Citing safety worries, officials don't try to silence train horns

Monday, January 29, 2007

Scott City's government has publicly criticized Union Pacific Railroad frequent in recent years, but one issue is not a bone of contention between the two parties -- quiet zones.

Many cities along railroad tracks have instituted "quiet zones" in which trains cannot sound their horns at crossings during certain times of the day. Federal regulations allow municipalities to establish the zones to reduce noise pollution in city life. Scott City is not one of them, despite residents' complaints about the horns.

Mayor Tim Porch said the city decided not to implement the zones due to the liability the city would incur for any crashes that happen at crossings during quiet hours.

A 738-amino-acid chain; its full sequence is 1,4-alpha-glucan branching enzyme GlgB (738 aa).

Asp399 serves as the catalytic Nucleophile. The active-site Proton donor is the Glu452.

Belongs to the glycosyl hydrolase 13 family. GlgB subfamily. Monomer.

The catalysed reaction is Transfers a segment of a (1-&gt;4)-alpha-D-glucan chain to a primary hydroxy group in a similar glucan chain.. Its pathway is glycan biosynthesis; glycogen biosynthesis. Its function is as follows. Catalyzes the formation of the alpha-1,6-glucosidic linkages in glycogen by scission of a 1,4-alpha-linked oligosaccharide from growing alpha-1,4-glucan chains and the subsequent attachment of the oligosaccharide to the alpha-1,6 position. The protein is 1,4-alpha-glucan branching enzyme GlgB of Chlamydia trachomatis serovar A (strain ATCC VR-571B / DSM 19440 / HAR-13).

Instead, city residents, some of whom live just feet away from tracks, must tolerate the horns whenever they sound. For some of Scott City's older residents, like Jane Hart, the inconvenience is minimal. Hart comes from a railroad family and gets angry when she hears complaints about the horns. She knows conductors must sound their horns for job security and public safety reasons.

"I honestly appreciate the whistle blowing," said Hart. "I've had several friends that's gotten killed by a train, and I'd sure hate to see somebody else get killed."

-- Matt Sanders

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